Cnidarians are perhaps the most alien-like, macroscopic animals on the planet. The word "cnidarian" means "nettle," which references most of the cnidarians' ability to sting and cause pain, somewhat similar to nettle plants. The sting is delivered by cells called cnidocytes, which fire harpoon-like structures into other organisms and inject them with venom (used for defense as well as prey-capture of fish and crustaceans). Cnidarians are classified into four known groups: the Scyphozoans (true jellyfish), Hydrozoans (hydroids, colonial jellies, and medusas), Cubozoans (box jellyfish), and Anthozoans (corals, anemones, sea fans, and sea pens). They are brainless and heartless, instead depending on specialized receptors and nerves in order to perform basic functions of the body. The oldest known cnidarian fossils date back to the Ediacaran period, approximately 580 million years ago. Though cnidarians have almost endless jelly-like forms, most of these creatures do not fossilize as well as corals, whose bodies possess hard skeletons that are more prone to mineralizing. Today they exist in a myriad of environments, from polar regions, to warm oceans, and even fresh water. Their amazing diversity has produced homes and feeding grounds for fish in the form of coral reefs and anemones, as well as the most venomous animal on the planet, the combjelly, and the largest invertebrate known, the 120 ft. long Lion's Mane jellyfish.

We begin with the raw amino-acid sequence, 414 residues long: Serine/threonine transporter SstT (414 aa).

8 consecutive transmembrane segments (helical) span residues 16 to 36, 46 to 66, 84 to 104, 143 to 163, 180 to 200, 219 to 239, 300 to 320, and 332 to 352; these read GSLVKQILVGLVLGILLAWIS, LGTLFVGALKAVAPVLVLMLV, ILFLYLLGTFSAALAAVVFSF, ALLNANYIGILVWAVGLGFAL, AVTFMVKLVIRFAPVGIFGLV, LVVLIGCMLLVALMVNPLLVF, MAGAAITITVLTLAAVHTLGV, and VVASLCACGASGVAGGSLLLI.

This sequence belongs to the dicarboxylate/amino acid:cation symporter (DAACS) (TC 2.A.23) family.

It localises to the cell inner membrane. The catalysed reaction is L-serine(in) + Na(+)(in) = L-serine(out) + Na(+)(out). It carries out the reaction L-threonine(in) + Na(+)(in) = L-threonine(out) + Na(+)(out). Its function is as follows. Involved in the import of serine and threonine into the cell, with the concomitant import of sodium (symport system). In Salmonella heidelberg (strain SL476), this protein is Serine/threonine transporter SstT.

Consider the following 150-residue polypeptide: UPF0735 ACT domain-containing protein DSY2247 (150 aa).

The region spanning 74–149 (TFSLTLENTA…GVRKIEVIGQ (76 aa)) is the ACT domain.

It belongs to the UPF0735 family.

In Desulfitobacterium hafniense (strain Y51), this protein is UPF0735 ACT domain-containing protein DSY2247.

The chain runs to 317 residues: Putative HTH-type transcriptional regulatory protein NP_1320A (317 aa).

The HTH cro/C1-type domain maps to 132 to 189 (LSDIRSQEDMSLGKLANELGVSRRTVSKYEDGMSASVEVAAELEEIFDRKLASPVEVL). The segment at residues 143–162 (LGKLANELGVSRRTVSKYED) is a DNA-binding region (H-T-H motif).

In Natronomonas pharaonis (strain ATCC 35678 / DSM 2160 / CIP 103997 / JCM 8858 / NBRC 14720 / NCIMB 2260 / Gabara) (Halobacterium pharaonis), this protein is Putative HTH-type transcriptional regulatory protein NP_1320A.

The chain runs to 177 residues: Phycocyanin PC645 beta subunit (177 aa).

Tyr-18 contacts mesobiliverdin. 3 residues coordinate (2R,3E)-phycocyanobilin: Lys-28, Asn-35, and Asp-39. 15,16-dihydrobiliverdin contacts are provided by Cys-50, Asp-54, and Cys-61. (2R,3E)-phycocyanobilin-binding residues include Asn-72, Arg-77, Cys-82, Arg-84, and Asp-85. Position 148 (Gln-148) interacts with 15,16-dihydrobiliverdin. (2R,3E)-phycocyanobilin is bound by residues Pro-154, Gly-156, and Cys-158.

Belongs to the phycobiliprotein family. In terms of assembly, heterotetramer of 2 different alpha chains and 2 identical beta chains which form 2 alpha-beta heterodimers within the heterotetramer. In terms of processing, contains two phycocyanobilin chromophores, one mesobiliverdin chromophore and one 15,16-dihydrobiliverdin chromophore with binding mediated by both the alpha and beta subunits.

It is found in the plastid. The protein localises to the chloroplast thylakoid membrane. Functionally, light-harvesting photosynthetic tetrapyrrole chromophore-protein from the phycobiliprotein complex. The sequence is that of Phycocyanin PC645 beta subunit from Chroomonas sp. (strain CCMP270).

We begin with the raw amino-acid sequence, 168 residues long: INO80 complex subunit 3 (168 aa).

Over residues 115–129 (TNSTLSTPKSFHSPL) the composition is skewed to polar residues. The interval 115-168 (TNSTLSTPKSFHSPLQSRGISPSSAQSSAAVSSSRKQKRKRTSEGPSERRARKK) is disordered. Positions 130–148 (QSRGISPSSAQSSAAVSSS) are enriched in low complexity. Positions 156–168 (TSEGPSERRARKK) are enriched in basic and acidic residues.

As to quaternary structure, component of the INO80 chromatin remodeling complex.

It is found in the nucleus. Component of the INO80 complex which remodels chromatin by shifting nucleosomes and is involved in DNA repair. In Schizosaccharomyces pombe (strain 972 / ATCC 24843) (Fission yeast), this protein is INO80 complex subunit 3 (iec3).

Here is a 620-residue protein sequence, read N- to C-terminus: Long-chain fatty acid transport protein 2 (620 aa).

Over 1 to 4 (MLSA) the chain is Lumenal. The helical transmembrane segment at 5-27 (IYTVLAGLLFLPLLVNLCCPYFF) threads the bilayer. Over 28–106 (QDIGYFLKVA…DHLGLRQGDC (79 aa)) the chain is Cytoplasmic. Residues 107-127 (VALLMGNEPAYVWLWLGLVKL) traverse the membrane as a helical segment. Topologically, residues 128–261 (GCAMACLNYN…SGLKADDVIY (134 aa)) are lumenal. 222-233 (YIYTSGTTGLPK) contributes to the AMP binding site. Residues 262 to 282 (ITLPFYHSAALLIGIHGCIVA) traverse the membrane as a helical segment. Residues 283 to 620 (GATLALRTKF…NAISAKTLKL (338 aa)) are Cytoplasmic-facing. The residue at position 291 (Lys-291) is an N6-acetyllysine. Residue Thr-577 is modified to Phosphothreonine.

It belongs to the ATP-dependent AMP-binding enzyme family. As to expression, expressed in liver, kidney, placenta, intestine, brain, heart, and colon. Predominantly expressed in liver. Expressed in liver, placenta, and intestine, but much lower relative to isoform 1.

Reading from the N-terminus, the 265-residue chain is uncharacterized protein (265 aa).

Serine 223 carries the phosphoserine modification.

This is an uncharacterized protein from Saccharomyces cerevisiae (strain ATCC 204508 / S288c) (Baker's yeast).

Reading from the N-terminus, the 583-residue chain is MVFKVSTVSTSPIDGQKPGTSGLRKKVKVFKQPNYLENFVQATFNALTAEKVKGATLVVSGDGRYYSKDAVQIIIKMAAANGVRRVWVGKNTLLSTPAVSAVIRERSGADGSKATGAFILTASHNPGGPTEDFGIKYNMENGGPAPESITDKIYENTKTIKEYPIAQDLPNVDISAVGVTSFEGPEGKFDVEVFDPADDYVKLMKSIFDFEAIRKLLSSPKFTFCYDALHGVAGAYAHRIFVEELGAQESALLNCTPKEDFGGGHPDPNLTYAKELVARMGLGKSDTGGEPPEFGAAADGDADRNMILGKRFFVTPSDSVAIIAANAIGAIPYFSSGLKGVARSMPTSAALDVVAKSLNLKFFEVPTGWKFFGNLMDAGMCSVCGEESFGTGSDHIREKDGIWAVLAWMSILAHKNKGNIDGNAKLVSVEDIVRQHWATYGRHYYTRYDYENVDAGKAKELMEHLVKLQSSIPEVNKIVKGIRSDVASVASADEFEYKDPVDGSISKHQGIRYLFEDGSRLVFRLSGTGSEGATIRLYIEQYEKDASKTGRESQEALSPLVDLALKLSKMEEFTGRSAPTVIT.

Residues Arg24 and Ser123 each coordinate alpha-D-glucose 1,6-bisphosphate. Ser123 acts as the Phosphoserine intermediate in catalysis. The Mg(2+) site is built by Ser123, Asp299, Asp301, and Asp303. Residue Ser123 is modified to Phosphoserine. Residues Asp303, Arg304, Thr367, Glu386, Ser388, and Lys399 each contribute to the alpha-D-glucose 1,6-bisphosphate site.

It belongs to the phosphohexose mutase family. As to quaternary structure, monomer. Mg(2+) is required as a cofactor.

Click on the images below to see the incredible fossils we offer in our cnidarian selection:
Anthozoans: Coral, Sea Anemones & kin